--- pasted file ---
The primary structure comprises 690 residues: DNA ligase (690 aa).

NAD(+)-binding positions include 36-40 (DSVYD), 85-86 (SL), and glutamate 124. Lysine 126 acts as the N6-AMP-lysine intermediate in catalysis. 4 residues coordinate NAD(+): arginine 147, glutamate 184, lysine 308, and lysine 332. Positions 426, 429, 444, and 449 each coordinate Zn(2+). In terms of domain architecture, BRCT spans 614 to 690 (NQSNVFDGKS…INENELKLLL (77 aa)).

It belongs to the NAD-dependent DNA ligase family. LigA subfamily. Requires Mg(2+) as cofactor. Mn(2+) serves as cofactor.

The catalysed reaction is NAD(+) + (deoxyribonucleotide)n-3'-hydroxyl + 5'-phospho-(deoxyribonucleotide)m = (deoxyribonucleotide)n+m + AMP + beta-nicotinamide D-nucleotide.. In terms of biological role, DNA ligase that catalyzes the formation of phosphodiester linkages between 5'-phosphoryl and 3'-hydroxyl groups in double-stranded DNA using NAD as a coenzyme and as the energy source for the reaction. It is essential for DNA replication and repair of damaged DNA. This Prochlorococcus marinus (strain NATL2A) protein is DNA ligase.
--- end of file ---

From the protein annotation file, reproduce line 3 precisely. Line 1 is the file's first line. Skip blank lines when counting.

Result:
It belongs to the NAD-dependent DNA ligase family. LigA subfamily. Requires Mg(2+) as cofactor. Mn(2+) serves as cofactor.